A group of college friends reunite for a trip to the forest, but encounter a menacing presence in the woods that’s stalking them.
The Ritual is a 2017 horror film directed by David Bruckner and based on a novel of the same name by Adam Nevill. The film stars Rafe Spall, Arsher Ali, Robert James-Collier, and Sam Troughton. Originally released in the UK in October 2017, it was widely released on Netflix on February 9, 2018. Though I knew little about the novel other than a passing awareness, I did pick up on some buzz for this film that got me very curious. A group of friends getting lost while hiking in a spooky forest is hardly a new idea for a horror film, but I’m always up for a familiar premise executed well or uniquely. This was something the film looked like it had the potential to deliver upon.
Right off the bat, I really liked context that frames the whole story. It’s not simply a group of four guys on a hike that stumble into trouble. There’s a notable absence: they used to be a group of five. Half a year before the events of their trip, during a night out on the town, their friend Rob (Paul Reid) was murdered during a convenience store robbery. Their trip, a hike in Sarek National Park in Sweden, was Rob’s idea. Luke (Rafe Spall) could have helped his friend but froze at a crucial moment. His inaction haunts him and leaves an unspoken tension among the group. I really liked the way this all set the stage for the story. The violent and upsetting introduction gives the viewer more of an emotional connection to their trip than random happenstance, and Luke’s guilt and involvement makes the setup ripe for conflict to erupt within the group.
After Dom (Sam Troughton) injures his knee, the group decides to try to cut their travel time in half by cutting through a forest instead of walking around it. It is here where things take a turn for the worse. Some of the better haunting visuals of the film take place during this portion, including a mutilated deer handing from a tree and an unsettling wooden effigy in an abandoned cabin. Tensions begin to run high as the group begins to unravel, shaken by a night of inexplicable nightmares and fears that they have lost their way. The group dynamics here really stood out to me as each character reacts differently under duress. Prior to this point I was admittedly having trouble keeping track of who was who. Luke is the only character with any particular depth to him, but each of them have decent characterizing moments that emerge throughout that help to define them.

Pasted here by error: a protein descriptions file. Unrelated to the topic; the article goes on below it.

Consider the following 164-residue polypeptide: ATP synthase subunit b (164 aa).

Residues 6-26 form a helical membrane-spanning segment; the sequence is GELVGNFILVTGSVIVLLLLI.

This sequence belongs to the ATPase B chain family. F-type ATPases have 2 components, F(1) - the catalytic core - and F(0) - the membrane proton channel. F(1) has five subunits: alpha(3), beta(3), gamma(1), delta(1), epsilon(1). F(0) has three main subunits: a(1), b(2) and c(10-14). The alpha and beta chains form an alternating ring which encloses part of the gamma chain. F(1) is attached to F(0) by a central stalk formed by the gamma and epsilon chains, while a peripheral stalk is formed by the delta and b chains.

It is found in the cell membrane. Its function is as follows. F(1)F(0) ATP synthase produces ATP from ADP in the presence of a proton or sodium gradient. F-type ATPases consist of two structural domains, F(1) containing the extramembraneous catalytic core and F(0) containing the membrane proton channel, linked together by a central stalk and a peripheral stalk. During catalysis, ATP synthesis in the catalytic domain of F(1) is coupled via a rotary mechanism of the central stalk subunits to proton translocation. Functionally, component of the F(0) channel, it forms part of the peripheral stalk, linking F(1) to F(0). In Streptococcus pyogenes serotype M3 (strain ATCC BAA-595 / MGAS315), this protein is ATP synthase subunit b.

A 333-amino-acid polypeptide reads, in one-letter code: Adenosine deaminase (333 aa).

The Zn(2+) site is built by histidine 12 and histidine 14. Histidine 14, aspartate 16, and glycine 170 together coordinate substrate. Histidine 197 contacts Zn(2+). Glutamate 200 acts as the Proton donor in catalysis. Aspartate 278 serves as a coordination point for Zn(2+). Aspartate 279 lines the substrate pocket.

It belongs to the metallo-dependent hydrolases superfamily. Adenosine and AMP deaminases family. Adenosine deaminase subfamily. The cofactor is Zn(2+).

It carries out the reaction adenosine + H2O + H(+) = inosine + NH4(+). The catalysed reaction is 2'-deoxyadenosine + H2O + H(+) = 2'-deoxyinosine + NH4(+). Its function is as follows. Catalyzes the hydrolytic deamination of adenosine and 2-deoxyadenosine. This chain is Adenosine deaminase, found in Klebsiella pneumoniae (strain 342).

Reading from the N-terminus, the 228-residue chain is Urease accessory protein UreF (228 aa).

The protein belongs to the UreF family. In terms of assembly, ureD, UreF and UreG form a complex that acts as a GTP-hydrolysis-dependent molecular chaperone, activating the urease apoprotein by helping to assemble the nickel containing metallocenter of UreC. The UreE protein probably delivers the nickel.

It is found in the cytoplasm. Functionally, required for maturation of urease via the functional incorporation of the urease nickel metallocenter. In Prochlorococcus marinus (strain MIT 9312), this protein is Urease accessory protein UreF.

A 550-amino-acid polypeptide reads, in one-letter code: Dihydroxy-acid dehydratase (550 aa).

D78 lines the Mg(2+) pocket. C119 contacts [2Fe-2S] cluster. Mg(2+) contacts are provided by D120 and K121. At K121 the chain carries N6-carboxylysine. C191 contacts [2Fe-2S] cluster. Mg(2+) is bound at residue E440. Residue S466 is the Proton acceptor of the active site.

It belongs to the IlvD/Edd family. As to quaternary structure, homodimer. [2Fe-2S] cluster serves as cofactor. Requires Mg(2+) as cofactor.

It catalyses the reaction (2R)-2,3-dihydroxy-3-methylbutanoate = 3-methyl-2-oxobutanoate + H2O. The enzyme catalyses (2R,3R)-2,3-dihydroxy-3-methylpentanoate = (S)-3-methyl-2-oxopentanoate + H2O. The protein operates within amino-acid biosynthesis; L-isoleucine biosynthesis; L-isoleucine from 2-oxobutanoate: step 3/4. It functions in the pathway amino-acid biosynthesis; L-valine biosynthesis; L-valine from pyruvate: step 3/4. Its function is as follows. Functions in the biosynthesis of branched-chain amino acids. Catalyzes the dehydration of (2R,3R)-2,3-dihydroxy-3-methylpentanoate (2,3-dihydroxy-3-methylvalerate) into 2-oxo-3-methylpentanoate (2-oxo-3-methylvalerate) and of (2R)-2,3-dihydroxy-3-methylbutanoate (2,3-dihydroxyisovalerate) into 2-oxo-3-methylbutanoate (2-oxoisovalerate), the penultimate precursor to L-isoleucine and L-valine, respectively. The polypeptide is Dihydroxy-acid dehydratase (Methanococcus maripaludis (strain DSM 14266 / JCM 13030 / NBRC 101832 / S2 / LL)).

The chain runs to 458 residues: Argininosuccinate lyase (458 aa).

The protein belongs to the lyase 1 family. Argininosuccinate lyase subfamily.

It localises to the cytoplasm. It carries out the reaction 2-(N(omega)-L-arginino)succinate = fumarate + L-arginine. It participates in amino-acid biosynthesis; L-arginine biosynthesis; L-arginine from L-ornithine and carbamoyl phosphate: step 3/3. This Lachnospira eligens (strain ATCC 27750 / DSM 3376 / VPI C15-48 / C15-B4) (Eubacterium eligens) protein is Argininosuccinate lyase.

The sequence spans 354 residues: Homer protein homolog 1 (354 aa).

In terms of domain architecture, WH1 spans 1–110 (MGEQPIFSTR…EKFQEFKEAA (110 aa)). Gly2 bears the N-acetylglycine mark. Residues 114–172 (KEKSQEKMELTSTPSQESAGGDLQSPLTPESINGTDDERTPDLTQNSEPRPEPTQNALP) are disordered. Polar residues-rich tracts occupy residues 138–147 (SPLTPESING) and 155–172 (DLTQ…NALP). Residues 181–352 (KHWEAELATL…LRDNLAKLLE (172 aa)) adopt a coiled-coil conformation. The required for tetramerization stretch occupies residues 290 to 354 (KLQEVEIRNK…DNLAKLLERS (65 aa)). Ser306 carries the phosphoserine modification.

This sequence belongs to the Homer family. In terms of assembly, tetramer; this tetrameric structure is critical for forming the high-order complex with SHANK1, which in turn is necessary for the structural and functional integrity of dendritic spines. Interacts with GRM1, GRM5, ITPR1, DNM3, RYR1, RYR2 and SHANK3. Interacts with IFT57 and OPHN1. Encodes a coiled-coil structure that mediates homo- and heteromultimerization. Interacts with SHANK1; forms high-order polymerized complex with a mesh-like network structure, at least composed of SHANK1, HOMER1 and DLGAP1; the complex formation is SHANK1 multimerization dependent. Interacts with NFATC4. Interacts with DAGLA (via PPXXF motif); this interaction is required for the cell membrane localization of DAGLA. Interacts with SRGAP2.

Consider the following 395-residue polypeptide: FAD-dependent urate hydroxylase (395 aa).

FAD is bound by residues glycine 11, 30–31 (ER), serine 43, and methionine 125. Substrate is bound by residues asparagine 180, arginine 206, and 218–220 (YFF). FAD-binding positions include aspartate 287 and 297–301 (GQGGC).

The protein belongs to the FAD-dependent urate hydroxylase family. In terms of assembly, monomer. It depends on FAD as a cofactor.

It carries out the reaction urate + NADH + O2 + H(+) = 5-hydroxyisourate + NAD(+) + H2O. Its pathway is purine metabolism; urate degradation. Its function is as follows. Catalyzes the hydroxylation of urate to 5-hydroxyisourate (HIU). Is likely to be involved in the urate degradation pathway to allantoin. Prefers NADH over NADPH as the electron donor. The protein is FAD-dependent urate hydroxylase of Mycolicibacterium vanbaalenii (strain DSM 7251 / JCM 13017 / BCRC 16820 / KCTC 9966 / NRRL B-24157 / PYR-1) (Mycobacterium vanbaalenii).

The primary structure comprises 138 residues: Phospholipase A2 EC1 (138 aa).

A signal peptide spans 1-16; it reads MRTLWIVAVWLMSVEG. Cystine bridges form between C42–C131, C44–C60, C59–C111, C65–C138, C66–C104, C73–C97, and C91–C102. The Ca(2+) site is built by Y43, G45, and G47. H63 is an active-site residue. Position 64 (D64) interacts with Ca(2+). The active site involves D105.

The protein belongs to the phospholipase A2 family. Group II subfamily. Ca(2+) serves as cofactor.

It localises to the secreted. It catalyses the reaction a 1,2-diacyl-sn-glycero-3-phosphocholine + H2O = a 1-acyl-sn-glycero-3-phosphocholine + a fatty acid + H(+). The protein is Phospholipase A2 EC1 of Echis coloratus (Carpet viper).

Something is clearly stalking them in the forest, but for most of the movie we rarely get more than a glimpse of what it could be. There is evidence of human involvement, however, and as the nature of the danger they face slowly gets revealed the story takes a further turn that I really enjoyed. By the end it felt a lot like an H.P. Lovecraft story, a progression I really appreciated. The transition from horror where the characters are lost and stalked in the woods to held captive at the mercy of eldritch people was pretty cleanly executed. The creature itself, which we eventually do get to see in all of its horror, was surprisingly haunting even after most of the mystique had fallen away. It’s one of the best creature designs I’ve seen in a long time.
There’s not much else I can say about The Ritual without giving too much away. It’s a straightforward horror premise executed upon in a really effective way. The cast of characters is not especially deep, but there’s as much substance to each of them that there needs to be. Luke especially has more of an interesting arc than you might expect thanks to the guilt he is still processing. The setting was used particularly well too, capturing the sublime majesty of nature and the fears that come with untamed wilderness. It’s not revolutionary, but it’s a well told, satisfying horror story that doesn’t rely on jump-scares or cheap tricks.